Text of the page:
Wes Anderson’s ‘Isle of Dogs’ finally comes to Fort Collins

Ashley Potts

Hipsters and movie buffs worry no more, the long awaited “Isle of Dogs” has finally made its way to Fort Collins movie screens.

The movie originally premiered on limited release on March 23, but Fort Collins kept fans waiting nearly a month to see it on the wide release date of April 13. The Lyric Cinema celebrated the end of the wait appropriately, hosting an event with Horse & Dragon Brewing on premiere day called “Isle of Beer.”

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And the film was worth the wait. It is director Wes Anderson’s second attempt at stop motion and is as visually appealing as the first go. The film is set in the fictional city of Megasaki, not too far in the future. An authoritarian ruler who could be found representative of a number of real world leaders, mayor Kobayashi, banishes all dogs to Trash Island on the ground that they are infected with dog flu. Even when handed various forms of scientific evidence that a cure has been found, mayor Kobayashi insists all dogs be exiled. This drives Kobayashi’s orphaned nephew, Atari, to fly to Trash Island to find his exiled best friend, Spots. He instead finds a rag tag crew of dogs voiced by some Anderson film alumni—Bill Murray as Boss, Edward Norton as Rex and Jeff Goldblum as Duke. Bryan Cranston makes his Anderson universe debut voicing stray dog and resident tough guy, Chief. 

The crew traverse Trash Island searching for Spots. They run into show dog, Nutmeg, and a pair of Japanese-elder-esque dogs, Jupiter and Oracle, who offer advice and can “see the future.” Meanwhile, back in Magasaki, the lead scientist and only political opponent to Kobayashi is poisoned, a group of kids at a high school newspaper investigate and a foreign exchange student, Tracy Walker, gets suspicious. Yoko Ono also makes a highly under-talked-about cameo as a lab assistant who tearfully offers some lame advice, simply to “be safe,” to Tracy on her search. This scene, coincidentally, is the scene that allows the film to pass the Bechdel Test, but is still a little disappointing.

“Isle of Dogs” is now showing at all theaters in Fort collins

The film is full of Anderson’s typical deadpan aesthetic, in both the cinematography and the humor. And, as in many Anderson films, the cinematography is really where the film shines. From textural scrappy dog fights to glowing bottle fortresses, the visual splendor of the film is reason enough to watch it. 

The story, while sweet, has come under some scrutiny. Anderson has been accused of orientalism, cultural appropriation and othering. Though it’s also been argued that he is actually including the Asian-American population, Japanese speakers in particular, in some jokes that English speakers miss out on.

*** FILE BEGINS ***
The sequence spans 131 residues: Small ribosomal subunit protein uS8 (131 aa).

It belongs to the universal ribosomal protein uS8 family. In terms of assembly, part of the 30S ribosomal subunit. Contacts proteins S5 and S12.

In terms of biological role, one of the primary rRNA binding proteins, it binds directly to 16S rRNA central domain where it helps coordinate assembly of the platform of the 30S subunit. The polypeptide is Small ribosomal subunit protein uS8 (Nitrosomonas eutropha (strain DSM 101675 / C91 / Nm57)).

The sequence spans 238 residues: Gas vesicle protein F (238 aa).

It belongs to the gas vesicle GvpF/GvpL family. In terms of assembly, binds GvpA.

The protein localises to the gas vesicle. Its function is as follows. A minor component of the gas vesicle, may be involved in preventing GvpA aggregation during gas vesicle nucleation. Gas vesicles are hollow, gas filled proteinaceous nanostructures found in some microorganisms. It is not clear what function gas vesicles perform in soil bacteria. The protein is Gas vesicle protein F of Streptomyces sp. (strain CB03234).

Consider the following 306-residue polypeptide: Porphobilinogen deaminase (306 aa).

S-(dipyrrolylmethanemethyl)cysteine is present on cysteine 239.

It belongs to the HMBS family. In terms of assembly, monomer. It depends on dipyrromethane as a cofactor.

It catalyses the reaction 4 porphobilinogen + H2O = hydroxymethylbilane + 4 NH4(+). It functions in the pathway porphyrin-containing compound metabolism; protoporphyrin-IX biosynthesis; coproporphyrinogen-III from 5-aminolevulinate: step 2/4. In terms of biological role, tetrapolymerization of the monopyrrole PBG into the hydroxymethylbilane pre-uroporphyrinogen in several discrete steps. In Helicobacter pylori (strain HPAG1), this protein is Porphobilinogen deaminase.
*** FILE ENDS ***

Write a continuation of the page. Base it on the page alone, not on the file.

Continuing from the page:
He’s also been accused of his story being “too thin.” As an avid Anderson fan, I must admit I find this issue in many of his films. I consistently cannot ignore his use of female characters. They always come off strong, but it begins and ends with the quirkiness of their character.

In “Isle of Dogs” Anderson presents two characters I really wanted to be better. Assistant scientist Yoko-ono had so much potential. She voiced by the actual Yoko Ono for gods sake. Anderson all but set her up to save the day with her research and dog flu-curing serum. Instead we see her weeping at the bar because her male boss died, and she has simply given up on saving the dogs. Tracy was almost good too…almost. She is set up as a tenacious girl out for the truth; she does her research, gets involved in activism … I almost liked her. Until she, going through her research, she pauses to say of Atari: “Dammit, I have a crush on him.” She’s also been read as a White-savior, but she definitely doesn’t save the day—a male Japanese student hacker does. I can mostly ignore this. The fact that she belittled her own interest in finding the truth because it was right by making it about a crush on a boy I cannot ignore. The female dogs in the movie aren’t much better. They is flirty show dog Nutmeg, Peppermint, who doesn’t contribute much beyond having babies, Oracle who is endlessly absorbed in the TV. The best female character in this movie is a villian, the woman who gets credit for inventing the evil robot dogs and gets sent to jail.

Should you see it? Yes.

While the film has its issues, I left the theater in a good mood. The film had a happy ending and left me wanting to FaceTime my dog back home, and wondering what her voice would sound like if Anderson animated her. And just looking at it, admiring the details of the dogs’ fur and the glassy tears that glazed the characters’ eyes, was worth my $7.

Collegian reporter Ashley Potts can be reached at entertainment@collegian.com or on Twitter @11smashley.